Dating back to Tom Wolfe’s essays, I’ve been hip to the tyranny of style – but hip to it doesn’t mean immune.

I drove convertibles with long fins when I was chasing perfect teenage tans. But as I grew to adulthood, I graduated to the vicissitudes of men of my era: Nehru collars and, eventually, Burberry trench coats. 

The Burberry coat was the perfect measurement of Madison Avenue and New York City successful style. It was classy, with epaulets and bone-collared buttons, belted, and with an ample collar that could be boosted up against the wind and rain. The iconic coats implied being worldly, successful, and smart; Morley Safer and Mike Wallace wore when taping their news stories.

I thought I should have one. Well, I thought so until I saw how expensive they were. I breathed deep, lit the obligatory cigarette — from back in that day too — and still believed that I should buy the coat. After all, I visited the New York theater scene every spring break, and those days were often windy and wet. I’d have the look of another sophisticated New Yorker.

Which won the argument with myself? Function or style? I admit I was a sucker for the style, and I thought the coat just too stylish and classic not to buy. Madison Avenue, here I came. 

So I acquired an iconic Burberry trench coat. Buttons that buttoned, collars that had enough texture to stand up to the wind. An inner lining of wool and a recognizable cotton lining that could be seen as an accent. Not only texture and warmth, but panache against the wind


I led groups from Wisconsin taking “Bites of the Big Apple,” meaning Broadway shows, the Edison Hotel, and buses back and forth between 47th Street and LaGuardia. At the end of a six- or seven-show week, at the end of evenings in restaurants, all that remained was to get 45 or 50 people back on a bus, and back to the Midwest.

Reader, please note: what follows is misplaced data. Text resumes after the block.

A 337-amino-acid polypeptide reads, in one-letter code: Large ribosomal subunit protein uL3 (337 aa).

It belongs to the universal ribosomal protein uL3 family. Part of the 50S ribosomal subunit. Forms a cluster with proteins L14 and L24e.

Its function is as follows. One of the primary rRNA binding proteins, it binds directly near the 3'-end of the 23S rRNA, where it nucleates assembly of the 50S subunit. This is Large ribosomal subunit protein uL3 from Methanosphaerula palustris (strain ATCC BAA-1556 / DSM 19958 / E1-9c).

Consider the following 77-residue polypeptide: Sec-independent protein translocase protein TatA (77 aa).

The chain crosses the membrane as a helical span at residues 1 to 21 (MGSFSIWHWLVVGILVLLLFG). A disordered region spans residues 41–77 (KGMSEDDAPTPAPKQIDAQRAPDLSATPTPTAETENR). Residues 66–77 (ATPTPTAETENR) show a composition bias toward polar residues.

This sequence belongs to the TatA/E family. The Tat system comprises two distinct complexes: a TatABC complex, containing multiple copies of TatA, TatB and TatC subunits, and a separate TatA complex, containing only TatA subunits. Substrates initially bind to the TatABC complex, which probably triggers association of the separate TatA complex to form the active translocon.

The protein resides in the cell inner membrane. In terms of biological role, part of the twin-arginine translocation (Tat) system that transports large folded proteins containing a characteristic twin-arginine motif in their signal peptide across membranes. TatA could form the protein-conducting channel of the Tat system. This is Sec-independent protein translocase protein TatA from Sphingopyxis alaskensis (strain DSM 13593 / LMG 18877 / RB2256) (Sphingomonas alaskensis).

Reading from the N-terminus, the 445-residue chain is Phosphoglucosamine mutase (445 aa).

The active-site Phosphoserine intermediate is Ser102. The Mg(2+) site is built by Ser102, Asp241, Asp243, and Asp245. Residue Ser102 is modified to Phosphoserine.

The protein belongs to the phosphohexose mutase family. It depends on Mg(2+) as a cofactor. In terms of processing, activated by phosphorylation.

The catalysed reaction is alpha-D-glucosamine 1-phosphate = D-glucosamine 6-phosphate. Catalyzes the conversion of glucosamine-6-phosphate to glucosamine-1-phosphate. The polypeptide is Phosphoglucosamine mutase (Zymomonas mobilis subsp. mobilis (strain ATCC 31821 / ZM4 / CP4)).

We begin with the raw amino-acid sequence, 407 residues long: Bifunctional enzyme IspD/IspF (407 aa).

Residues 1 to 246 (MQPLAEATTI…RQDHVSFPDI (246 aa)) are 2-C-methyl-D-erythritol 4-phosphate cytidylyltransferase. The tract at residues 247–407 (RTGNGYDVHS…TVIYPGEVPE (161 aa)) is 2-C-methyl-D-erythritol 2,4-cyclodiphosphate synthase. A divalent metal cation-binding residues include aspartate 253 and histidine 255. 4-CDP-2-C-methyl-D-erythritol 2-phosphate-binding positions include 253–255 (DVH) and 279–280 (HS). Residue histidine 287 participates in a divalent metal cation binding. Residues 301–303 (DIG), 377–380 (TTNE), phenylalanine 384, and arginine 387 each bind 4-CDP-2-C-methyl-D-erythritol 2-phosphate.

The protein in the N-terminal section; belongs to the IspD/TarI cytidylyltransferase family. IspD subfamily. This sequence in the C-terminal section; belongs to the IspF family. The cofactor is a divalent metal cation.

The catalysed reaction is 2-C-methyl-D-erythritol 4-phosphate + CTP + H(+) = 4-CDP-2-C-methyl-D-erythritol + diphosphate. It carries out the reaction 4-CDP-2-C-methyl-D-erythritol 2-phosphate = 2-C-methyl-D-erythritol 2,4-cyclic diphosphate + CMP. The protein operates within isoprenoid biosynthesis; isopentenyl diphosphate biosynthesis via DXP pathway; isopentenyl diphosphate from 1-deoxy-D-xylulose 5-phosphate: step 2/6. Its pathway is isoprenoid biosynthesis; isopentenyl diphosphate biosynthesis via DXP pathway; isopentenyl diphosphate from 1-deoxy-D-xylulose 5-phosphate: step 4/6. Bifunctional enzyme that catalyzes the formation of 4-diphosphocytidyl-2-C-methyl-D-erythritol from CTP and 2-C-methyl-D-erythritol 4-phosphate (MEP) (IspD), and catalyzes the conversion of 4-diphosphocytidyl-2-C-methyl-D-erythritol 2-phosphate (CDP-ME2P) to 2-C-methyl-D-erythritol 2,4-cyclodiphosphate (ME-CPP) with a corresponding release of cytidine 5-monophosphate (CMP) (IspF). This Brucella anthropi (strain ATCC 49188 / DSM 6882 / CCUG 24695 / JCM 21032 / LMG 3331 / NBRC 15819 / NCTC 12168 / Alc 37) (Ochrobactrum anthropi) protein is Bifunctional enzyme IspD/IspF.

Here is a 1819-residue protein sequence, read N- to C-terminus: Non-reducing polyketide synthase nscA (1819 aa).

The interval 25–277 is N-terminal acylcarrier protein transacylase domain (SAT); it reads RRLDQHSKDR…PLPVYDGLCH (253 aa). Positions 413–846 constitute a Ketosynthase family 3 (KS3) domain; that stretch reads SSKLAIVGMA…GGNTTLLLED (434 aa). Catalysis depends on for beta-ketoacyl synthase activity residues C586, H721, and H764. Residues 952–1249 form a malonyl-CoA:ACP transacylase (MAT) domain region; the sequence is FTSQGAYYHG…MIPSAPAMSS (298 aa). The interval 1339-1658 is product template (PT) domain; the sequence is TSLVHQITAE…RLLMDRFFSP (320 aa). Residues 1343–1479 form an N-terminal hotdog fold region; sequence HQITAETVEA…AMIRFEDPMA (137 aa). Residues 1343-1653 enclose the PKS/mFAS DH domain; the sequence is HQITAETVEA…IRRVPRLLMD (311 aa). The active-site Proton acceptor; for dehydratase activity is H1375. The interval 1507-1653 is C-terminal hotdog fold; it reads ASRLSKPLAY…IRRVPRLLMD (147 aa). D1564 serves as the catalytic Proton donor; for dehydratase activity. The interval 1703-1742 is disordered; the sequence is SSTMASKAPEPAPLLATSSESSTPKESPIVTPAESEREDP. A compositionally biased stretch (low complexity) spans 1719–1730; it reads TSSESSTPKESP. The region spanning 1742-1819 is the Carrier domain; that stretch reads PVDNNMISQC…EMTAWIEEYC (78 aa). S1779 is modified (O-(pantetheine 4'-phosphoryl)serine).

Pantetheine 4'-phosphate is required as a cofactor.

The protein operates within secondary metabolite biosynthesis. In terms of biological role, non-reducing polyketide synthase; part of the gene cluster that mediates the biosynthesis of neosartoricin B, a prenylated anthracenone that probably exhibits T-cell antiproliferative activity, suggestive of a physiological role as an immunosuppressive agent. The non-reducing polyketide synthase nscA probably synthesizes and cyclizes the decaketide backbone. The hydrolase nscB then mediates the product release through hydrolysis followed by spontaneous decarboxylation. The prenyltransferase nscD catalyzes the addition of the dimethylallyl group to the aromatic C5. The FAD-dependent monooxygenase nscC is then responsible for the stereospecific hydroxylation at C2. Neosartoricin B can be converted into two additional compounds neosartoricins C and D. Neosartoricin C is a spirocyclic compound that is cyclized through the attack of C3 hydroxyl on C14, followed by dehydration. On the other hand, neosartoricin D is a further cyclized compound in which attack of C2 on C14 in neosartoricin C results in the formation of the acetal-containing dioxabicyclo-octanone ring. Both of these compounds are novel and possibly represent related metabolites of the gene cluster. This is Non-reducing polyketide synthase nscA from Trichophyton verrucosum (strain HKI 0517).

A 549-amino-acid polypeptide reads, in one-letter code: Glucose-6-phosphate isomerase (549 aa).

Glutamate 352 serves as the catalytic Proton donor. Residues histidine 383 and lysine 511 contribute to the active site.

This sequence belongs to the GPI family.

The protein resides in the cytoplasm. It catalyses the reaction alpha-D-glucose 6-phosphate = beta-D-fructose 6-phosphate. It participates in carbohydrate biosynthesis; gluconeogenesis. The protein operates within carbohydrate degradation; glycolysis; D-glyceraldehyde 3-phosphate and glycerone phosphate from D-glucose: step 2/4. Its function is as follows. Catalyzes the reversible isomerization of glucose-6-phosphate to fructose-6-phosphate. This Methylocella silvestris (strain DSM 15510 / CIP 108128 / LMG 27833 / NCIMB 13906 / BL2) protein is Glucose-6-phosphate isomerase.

I packed, and helped load the bus full of suitcases belonging to exhausted but happy townsfolk and theater students. As I settled into my seat at the front of the bus, I realized my Burberry was still hanging on the hook in my hotel door.

Could I run back up to the room? Impossible!

Stay calm. I called the desk from the airport. No cellphones, remember? I thought, maybe they’d send it to me. Denial is a powerful force when losing something of value. Nope. Nothing. Nada. (I knew. Who am I kidding?)

Several phone calls and weeks later, I admitted I would never see my Burberry again. Nor would I ever own another one.

My style-conscious hip self smashed into that Dutch Calvinist and practical one. College professor economics ruled.

Four decades later, I’m still a little angry at the hip guy and don’t entirely forgive him. That Burberry I had was the jam. I do have a pair of Ray Ban sunglasses.

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